Grazing Cattle Year-Round Pays Off
By Don Comis
July 3, 2008
The good ol' days are coming back to the Northern Plains, with new
twists based on recent research findings by Agricultural Research Service (ARS) scientists.
ARS researchers in Mandan, N.D., have shown that a newly designed
program of "swath grazing allows cattle to, once again, graze year-round,
even in the middle of a North Dakota winter. The concept involves pushing
harvested crop leftovers into row piles up to 16 inches high, to keep them
within reach of cows in winter.
Winter grazing, from mid-November through mid-March in North Dakota,
can save farmers as much as 24 cents per cow per day, compared to the costs of
baling hay for winter corral feeding. With a herd of 200 cows, that would save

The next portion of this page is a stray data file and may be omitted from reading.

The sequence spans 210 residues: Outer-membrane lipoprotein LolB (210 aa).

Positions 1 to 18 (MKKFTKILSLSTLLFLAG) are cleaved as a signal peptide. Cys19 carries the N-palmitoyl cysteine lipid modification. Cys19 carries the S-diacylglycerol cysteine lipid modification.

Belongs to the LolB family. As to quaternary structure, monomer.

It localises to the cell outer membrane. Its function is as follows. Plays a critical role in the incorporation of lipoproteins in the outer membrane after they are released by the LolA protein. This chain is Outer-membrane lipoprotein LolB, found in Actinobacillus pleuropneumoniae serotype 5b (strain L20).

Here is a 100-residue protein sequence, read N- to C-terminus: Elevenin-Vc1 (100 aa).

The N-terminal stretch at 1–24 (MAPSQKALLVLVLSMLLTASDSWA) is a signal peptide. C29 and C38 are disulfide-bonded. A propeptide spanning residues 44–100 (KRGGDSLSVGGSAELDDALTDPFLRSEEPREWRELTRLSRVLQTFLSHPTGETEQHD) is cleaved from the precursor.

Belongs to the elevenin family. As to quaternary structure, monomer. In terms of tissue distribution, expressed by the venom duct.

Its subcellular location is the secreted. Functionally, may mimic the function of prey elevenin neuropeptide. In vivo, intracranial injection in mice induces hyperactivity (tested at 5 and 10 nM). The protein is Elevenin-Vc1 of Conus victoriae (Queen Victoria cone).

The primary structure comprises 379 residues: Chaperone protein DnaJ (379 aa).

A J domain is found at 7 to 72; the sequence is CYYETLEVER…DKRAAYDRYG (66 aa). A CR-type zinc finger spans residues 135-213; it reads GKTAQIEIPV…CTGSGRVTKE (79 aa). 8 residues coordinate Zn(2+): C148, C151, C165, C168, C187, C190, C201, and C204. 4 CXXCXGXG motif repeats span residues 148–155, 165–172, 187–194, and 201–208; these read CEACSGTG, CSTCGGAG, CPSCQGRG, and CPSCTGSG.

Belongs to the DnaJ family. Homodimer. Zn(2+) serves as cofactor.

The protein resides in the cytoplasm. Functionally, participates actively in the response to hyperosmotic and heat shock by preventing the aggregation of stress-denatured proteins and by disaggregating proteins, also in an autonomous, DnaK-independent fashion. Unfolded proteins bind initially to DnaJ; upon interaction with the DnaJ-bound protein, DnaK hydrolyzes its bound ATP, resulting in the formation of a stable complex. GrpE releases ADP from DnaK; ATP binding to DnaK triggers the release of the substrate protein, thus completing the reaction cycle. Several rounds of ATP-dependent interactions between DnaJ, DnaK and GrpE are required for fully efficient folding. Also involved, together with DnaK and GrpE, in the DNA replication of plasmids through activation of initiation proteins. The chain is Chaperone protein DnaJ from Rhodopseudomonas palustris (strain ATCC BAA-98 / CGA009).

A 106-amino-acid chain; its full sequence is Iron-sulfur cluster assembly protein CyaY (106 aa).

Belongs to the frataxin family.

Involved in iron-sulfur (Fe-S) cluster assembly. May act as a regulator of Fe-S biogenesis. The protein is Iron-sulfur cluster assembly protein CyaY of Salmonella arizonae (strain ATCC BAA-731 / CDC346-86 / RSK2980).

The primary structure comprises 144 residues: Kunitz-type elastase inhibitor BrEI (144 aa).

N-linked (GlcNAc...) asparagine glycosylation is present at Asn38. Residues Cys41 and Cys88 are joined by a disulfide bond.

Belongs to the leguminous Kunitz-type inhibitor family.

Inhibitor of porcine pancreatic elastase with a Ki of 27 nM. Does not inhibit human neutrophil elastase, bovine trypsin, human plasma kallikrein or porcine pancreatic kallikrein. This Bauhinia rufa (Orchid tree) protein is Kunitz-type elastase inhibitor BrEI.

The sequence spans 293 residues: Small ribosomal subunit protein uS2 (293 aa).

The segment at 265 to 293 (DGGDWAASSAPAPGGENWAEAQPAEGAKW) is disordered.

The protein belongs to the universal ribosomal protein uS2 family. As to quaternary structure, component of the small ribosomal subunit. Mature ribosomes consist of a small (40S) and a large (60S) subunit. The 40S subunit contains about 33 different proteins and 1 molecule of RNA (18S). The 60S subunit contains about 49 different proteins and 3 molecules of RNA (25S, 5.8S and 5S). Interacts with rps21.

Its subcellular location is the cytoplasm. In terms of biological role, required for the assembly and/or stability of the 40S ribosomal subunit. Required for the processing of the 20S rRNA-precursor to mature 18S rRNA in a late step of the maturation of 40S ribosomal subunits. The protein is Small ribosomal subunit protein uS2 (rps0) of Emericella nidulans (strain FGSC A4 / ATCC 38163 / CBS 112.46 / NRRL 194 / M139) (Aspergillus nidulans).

a farmer more than $4,000 in feed costs a year.
Tanaka and colleagues at the
Northern Great Plains Research Laboratory in Mandan calculated those
savings based on data from a four-year research project. In each year of the
study, the scientists monitored 20 pregnant Hereford beef cows due to give
birth in March. The nutritional needs of pregnant cows increases as pregnancy
advances. This makes the winter feeding of late-pregnant cows one of the most
expensive times in beef cattle production.
The researchers compared weight gains from swath-grazing cows on the
residue of annual cropsoats/peas, triticale/sweet clover and cornto
gains with perennial western wheatgrass, and with bales of hay fed in winter
Another benefit of swath grazing: The cows in this system also
distributed their manure evenly over the landscape, eliminating the chore of
removing manure from corrals. The manure also provides fertilizer for crops and
improves the soil.
Integrating crops and livestock benefits both enterprises.
about the research in the July 2008 issue of Agricultural Research
ARS is a scientific research agency of the
U.S. Department of Agriculture.